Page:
Water Wise Watch: Apr 2018
This month at Water Wise
"Autumn is here"
This year is absolutely flying by and I can't believe we are already into Autumn and moving quickly towards winter! Be sure to start preparing your garden for the first winter frost now. Most important is to ensure that all your frost-sensitive and vulnerable plants are protected when the first cold hits. Frost netting or hessian works well to protect tender plants. Don't forget to use mulch. Mulch is a wonderful 'all-rounder' in any garden, keeping the soil moist and cool in summer and acting as a blanket in winter. It is very Water Wise! Now is also a great time to plant winter seedlings such as violas, pansies, petunias, and primulas. You can also prepare your winter veggie garden by looking at planting cabbage, cauliflower, parsnips and broad beans. Fast-growing greens such as lettuce and spinach will work well now.
Autumn is also a great time of the year to fill your beds with rich, dark compost to ensure your soil is filled with nutrients before winter. Remember, you can enjoy your garden all year through!
International Earth Day
We also celebrate International Earth Day this month. Earth Day is the world's largest environment movement and will be celebrated on 22 April this year. The theme for this year's campaign is 'End Plastic Pollution':"From poisoning and injuring marine life to disrupting human hormones, from littering our beaches and landscapes to clogging our waste streams and landfills, the exponential growth of plastics is now threatening the survival of our planet. In response, Earth Day 2018 is dedicated to providing the information and inspiration needed to fundamentally change human attitude and behaviour about plastics."
For more on this campaign, please visit www.earthday.org.
This month with Water Wise
BirdLife South Africa together with Rand Water (Water Wise), Department of Environmental Affairs, Joburg City Parks and Zoo and the Rare Finch Conservation Group officially launch the 2018 Flufftail Festival at the Johannesburg Zoo on 20 April 2018.
The educational initiative is aimed at creating awareness on wetlands, water birds and water. The event was first held in Sandton City in 2015, with subsequent Festivals taking place in Cresta Shopping Centre (2016) and Maponya Mall (2017). This year the event will be held at the Johannesburg Zoo as a platform to create an outdoor classroom to stimulate learning.
Part of the Flufftail Festival this year will see approximately 600 Grade 6 learners and teachers from 8 schools treated to “Manzi’s Water Wise Roadshow”, “Waxi the Hero” Puppet Shows and a range of fun educational activities in the zoo on 20 April. On 21 April the Flufftail Festival will be open to the public with opportunities to participate in the activities and to stand a chance to win a prize, all while learning about the importance of wetlands, water birds and water.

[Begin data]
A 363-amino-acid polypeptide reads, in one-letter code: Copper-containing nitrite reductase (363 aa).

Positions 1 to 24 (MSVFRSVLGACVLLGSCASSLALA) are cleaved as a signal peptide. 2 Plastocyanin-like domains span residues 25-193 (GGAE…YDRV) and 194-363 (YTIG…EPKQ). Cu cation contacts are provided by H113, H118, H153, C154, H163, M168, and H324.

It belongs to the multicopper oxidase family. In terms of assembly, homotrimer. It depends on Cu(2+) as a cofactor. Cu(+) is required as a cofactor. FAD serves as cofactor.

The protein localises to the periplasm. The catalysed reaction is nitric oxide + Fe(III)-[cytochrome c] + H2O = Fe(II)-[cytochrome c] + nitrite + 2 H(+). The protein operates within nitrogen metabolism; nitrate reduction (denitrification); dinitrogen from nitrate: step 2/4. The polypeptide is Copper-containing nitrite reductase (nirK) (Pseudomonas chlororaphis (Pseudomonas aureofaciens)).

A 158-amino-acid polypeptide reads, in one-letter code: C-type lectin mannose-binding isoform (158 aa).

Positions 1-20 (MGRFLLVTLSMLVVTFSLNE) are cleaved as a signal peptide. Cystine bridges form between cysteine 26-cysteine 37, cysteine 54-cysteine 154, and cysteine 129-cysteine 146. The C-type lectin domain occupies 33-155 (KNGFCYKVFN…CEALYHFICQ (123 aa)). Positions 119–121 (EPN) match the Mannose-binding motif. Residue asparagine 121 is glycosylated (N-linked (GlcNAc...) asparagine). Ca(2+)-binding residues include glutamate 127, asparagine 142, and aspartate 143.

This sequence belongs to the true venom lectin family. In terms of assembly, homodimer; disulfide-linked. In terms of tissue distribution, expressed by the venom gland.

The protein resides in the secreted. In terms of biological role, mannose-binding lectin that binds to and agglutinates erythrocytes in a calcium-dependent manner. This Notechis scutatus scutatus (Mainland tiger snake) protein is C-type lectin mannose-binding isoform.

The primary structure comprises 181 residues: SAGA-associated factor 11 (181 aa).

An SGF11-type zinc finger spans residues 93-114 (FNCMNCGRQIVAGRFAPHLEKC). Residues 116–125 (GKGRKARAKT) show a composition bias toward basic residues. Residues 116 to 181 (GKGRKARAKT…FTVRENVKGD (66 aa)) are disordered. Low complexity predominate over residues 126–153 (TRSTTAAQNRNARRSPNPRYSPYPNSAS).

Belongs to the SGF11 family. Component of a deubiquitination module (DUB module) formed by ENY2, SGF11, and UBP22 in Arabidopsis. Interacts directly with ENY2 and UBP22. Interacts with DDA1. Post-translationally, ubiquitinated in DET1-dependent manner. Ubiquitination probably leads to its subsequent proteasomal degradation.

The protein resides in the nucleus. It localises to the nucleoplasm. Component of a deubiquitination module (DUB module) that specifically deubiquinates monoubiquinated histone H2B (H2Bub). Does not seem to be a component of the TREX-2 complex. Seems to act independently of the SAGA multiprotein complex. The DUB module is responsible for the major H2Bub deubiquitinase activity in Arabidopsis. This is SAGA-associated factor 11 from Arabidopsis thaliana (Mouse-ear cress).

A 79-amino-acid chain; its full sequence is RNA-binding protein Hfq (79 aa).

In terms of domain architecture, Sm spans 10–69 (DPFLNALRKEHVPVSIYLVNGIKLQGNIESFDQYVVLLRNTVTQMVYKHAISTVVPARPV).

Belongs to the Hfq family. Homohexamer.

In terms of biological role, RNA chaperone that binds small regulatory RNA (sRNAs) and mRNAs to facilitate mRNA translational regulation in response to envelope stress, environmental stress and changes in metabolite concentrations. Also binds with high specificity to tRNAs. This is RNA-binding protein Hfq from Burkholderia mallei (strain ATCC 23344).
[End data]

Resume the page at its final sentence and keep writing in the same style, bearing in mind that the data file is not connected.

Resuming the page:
Water Wise News (Click the headings in bold below to read each article)
What’s causing the water levels in South Africa’s largest freshwater lake to drop?
"The Maputaland Coastal Plain is imbued with a rich biodiversity and the promise of adventure. The South African section extends across a band of about 70 km wide in the north, bordered by Mozambique, to a narrow area in the south at the mouth of the St Lucia estuary."
Are icebergs a realistic option for augmenting Cape Town’s water supply?
"With Cape Town staring down the barrel of the taps running dry, the question of the use of icebergs as an alternate freshwater source has once again begun to raise its head, around dinner tables, on street corners and in the press."
"We are in trouble. There’s no other way to put it. Our water is dwindling faster than ever before‚ and all three sectors – agricultural‚ industrial and municipal – are forecast to use increasing amounts of water in years to come. Much of the country’s water infrastructure is in disrepair. Dam levels are dangerously low."
From floods to drought, what we learned in Water Week
"Destructive floods in Gauteng and crippling drought in the Western Cape - two extremes that both played out last week during National Water Week. If it had been scripted, it could not have been more apt."
Parts of the interior are predicted to receive above-normal rainfall during autumn and late autumn (Apr-May-Jun), however it should be noted that the total rainfall in these areas drastically decreases in these two seasons. Early winter (May-Jun-Jul) sees the rainfall pick up in the far south western parts of the country, and with this there is also an indication of above-normal rainfall for these parts. Temperatures are expected to be lower in general during autumn and early winter for the north-eastern parts of the country. The south-western parts are expected to have higher temperatures on average throughout the autumn and early winter period.